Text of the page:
September 2006
Position Papers

Unleashing Microeconomic Reforms: Investing in Cubans


Transitions from totalitarian systems are more complex and difficult than transitions from simply authoritarian systems. Such transitions require, among other efforts, the building of social institutions, an entrepreneurial class, legal structures, and independent judicial systems to address issues of private property and commercial transactions, which simply do not exist in totalitarian systems.

Such transitions require changes along three basic tracks—political, social, and economic—ultimately resulting in full political, social, and economic transformations. In the most successful transitions, certain economic openings have preceded political reforms, but generally the speed of change along these three tracks is unpredictable and difficult to control. With few exceptions, most transitions that have taken place at low levels of gross domestic product (GDP) per capita (generally estimated at below US$3,000) have failed, as a functional economy is a precedent for the creation of a civil society and for the development of viable political processes. By definition, these changes require time and must be inherently gradual if they are to have an opportunity to succeed, as true economic prosperity can only be achieved under a social order that ensures political and social stability and an impartial legal system. Nonviolence has been the most significant variable among successful transitions.

It is safe to say that notwithstanding the temporary Venezuelan bonanza, Cuba is running out of time. Cuban leaders must face a fundamental reality: Cuba’s future is unsustainable without domestic production and wealth creation. Continuing to ignore this reality will increase the inevitable transformational costs, make the transformation more difficult, and increase the probability of a breakdown of the social order, possibly leading to violence and rampant corruption.

The stakes are high, as Cuba is already in a suboptimal pre-transformation state. Failed economic policies litter the landscape of transitioning economies, and many countries end up facing worse economic conditions than existed during the predecessor regimes.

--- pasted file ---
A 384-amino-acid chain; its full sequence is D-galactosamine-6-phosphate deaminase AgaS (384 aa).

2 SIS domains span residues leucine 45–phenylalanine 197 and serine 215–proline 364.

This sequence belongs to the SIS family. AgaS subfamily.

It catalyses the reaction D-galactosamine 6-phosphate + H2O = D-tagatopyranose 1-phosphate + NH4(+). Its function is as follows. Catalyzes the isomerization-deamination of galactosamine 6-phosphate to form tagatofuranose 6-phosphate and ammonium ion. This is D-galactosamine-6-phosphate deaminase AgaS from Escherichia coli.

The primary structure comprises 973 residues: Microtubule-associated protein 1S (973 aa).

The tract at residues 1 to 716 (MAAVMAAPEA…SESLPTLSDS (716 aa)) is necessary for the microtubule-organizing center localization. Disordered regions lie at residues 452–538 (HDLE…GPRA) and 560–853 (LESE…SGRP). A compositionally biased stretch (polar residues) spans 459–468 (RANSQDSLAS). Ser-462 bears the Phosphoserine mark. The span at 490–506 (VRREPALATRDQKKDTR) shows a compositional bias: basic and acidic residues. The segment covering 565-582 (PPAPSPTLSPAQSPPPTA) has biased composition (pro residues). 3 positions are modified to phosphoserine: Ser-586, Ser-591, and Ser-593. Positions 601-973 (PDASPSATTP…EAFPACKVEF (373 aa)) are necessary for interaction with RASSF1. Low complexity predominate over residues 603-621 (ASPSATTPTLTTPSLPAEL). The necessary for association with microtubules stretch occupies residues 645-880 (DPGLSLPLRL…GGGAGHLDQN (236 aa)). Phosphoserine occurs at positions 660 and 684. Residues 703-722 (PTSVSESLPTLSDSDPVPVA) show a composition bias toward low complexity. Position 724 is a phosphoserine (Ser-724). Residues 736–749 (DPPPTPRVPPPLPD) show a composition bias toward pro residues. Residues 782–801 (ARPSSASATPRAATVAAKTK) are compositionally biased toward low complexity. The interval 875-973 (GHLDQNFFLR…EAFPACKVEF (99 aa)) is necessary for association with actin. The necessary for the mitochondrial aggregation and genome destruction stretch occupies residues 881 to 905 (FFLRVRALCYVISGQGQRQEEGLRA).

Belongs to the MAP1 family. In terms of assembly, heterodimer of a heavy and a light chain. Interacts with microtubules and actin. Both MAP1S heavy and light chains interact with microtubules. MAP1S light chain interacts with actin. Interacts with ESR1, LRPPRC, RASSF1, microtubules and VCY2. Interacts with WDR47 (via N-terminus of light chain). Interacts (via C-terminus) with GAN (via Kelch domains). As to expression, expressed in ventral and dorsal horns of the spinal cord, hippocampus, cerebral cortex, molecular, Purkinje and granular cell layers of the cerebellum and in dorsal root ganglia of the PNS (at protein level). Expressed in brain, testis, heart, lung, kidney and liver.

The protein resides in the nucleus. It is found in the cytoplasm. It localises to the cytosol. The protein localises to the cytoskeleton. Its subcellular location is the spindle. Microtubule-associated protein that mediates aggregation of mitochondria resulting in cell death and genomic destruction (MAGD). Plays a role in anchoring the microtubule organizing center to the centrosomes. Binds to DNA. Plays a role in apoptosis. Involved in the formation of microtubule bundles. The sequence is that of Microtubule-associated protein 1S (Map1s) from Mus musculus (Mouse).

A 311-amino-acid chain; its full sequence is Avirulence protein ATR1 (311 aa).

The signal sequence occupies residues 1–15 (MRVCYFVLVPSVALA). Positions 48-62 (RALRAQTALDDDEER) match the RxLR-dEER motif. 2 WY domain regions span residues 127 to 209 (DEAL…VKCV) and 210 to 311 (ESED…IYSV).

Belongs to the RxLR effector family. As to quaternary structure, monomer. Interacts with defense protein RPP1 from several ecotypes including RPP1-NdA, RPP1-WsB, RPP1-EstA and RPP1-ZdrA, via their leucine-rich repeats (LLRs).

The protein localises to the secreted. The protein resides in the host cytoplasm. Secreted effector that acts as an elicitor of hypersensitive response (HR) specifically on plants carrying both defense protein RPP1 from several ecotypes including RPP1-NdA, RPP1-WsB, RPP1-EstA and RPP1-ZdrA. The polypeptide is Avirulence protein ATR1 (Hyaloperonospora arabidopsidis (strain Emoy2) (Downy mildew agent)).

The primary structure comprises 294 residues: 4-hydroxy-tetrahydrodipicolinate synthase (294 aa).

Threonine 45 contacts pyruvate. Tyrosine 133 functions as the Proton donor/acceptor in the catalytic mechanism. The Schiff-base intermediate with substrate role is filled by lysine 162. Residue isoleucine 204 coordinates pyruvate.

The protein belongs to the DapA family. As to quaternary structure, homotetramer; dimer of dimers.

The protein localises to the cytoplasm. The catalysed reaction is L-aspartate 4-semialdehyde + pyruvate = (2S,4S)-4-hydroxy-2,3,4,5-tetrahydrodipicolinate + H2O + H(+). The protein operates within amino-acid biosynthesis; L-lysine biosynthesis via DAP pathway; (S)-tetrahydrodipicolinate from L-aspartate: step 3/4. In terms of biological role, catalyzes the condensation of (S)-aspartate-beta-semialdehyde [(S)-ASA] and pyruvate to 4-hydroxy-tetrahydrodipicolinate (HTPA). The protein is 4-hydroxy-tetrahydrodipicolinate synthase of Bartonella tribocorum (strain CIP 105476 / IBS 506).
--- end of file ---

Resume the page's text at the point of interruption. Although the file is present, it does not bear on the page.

While Cuba has started down the path of economic reform, albeit very slowly since the time it dollarized its economy, the pace of reform has not been nearly fast enough to avert mounting economic difficulties and hardships. The Castro regime has, since receiving generous Venezuelan subsidies and aid, retracted most of its economic reforms. If the regime fails to provide economic relief to the population soon, the probability of violence will be exacerbated in the inevitable transitional processes and will make economic recovery much more difficult and painful. Faster, more effective reforms are a fundamental necessity.

Undoubtedly, the most fundamental problem in addressing these transitions is to get them started. This proposal is intended to outline a plan to jump-start the Cuban economy that addresses the main socio-economic problems present in contemporary Cuba, capitalizes on its assets, and avoids, as much as possible, the enormous dislocation and impoverishment of large sectors of society that typically occur in such transitions. Among other objectives, we seek to lessen the pain and costs inherent in such a transition, which usually cause the poorest and most vulnerable sectors of society to suffer the most. At the same time, we strive to preserve Cuba’s sovereignty by preventing it from becoming exclusively beholden to foreign capital.

A key element of this plan seeks to unleash the enormous human capital available in Cuba today and to turn the value of the residential real property assets of Cubans on the island into financial assets that can be used to generate a base of domestic capital investment. Given that there are likely to be multiple claims on many of these assets, this paper proposes an approach to dealing with such claims, although it is not intended to constitute a treatise on the resolution of claims relating to other expropriated or abandoned assets. Neither is this proposal intended to serve as a complete and thorough plan to reform the Cuban economy. Such a task is difficult and daunting. Processes dealing with issues of privatizing state enterprises, macroeconomic and agricultural reforms, and so on are not within the scope of this proposal. Additionally, because this proposal lacks the input and participation of knowledgeable individuals residing within Cuba, it is inherently flawed and lacking a most fundamental perspective. Accordingly, we offer it in the knowledge of that fundamental bias and offer it merely as a suggested starting point for further consideration and debate.


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